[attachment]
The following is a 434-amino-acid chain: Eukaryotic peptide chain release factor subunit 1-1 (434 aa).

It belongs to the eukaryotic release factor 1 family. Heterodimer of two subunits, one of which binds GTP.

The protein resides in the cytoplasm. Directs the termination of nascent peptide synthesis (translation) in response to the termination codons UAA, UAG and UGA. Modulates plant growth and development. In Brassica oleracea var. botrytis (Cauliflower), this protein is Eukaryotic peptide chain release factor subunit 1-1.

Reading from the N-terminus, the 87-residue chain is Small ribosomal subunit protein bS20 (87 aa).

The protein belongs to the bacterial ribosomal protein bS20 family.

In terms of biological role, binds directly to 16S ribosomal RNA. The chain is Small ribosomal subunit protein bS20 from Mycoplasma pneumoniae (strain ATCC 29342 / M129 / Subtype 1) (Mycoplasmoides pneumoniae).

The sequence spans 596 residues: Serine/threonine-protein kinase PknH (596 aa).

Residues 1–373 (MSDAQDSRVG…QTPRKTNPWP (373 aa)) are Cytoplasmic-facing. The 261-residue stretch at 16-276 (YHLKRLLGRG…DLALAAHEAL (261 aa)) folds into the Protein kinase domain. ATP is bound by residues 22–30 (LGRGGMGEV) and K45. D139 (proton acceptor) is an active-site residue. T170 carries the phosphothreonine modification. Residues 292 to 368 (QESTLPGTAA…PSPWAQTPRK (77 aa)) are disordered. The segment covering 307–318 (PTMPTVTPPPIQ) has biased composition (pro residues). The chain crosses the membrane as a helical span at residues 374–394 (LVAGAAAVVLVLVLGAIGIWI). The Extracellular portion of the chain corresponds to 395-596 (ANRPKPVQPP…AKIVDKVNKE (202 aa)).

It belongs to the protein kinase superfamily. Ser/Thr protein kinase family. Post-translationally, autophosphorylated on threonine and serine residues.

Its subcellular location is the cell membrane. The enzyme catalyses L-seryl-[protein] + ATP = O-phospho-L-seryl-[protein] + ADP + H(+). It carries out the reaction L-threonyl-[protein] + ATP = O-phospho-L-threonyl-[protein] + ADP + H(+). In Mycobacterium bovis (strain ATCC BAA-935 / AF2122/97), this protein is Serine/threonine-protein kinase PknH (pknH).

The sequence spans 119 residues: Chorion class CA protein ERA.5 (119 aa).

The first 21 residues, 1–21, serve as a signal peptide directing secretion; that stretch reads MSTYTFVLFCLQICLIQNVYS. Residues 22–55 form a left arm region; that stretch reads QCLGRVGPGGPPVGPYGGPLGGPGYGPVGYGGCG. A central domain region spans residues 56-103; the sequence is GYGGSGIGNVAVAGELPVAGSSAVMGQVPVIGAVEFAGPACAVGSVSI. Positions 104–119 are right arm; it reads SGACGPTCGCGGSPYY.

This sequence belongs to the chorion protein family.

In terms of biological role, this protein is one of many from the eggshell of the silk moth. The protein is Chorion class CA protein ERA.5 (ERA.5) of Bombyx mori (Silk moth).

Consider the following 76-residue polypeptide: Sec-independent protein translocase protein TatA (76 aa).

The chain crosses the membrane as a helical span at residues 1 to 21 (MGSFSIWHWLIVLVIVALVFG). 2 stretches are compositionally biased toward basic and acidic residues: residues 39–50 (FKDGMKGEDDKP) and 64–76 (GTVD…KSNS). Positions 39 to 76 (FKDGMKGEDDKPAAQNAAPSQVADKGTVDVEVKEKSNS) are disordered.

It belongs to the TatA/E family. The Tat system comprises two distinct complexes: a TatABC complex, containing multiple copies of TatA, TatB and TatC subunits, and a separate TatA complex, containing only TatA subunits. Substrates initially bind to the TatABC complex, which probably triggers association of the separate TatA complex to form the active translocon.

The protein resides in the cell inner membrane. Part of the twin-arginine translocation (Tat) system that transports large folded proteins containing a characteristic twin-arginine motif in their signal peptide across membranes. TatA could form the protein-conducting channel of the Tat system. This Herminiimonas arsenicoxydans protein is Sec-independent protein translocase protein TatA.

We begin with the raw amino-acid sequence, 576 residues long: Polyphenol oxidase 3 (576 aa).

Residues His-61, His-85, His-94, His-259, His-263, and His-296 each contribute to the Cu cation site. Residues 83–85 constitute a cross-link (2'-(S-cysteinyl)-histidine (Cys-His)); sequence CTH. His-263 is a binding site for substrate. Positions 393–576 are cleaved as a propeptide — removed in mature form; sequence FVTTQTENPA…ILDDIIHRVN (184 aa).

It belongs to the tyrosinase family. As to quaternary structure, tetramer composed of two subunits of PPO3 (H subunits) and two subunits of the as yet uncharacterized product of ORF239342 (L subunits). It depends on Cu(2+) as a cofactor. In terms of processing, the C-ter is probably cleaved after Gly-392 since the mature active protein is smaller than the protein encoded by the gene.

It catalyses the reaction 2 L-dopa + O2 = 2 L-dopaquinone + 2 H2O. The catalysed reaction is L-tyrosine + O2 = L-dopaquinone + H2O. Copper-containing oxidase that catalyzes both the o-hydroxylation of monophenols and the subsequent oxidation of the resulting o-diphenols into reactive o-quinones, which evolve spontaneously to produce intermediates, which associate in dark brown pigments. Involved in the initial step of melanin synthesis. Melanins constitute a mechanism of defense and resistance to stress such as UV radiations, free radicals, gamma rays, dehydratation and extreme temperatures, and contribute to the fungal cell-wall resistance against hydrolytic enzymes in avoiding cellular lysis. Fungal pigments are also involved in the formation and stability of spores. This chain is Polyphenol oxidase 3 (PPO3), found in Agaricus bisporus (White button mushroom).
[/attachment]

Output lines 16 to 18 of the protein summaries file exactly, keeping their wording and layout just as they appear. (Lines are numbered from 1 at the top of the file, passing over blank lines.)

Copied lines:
The chain crosses the membrane as a helical span at residues 1 to 21 (MGSFSIWHWLIVLVIVALVFG). 2 stretches are compositionally biased toward basic and acidic residues: residues 39–50 (FKDGMKGEDDKP) and 64–76 (GTVD…KSNS). Positions 39 to 76 (FKDGMKGEDDKPAAQNAAPSQVADKGTVDVEVKEKSNS) are disordered.

It belongs to the TatA/E family. The Tat system comprises two distinct complexes: a TatABC complex, containing multiple copies of TatA, TatB and TatC subunits, and a separate TatA complex, containing only TatA subunits. Substrates initially bind to the TatABC complex, which probably triggers association of the separate TatA complex to form the active translocon.

The protein resides in the cell inner membrane. Part of the twin-arginine translocation (Tat) system that transports large folded proteins containing a characteristic twin-arginine motif in their signal peptide across membranes. TatA could form the protein-conducting channel of the Tat system. This Herminiimonas arsenicoxydans protein is Sec-independent protein translocase protein TatA.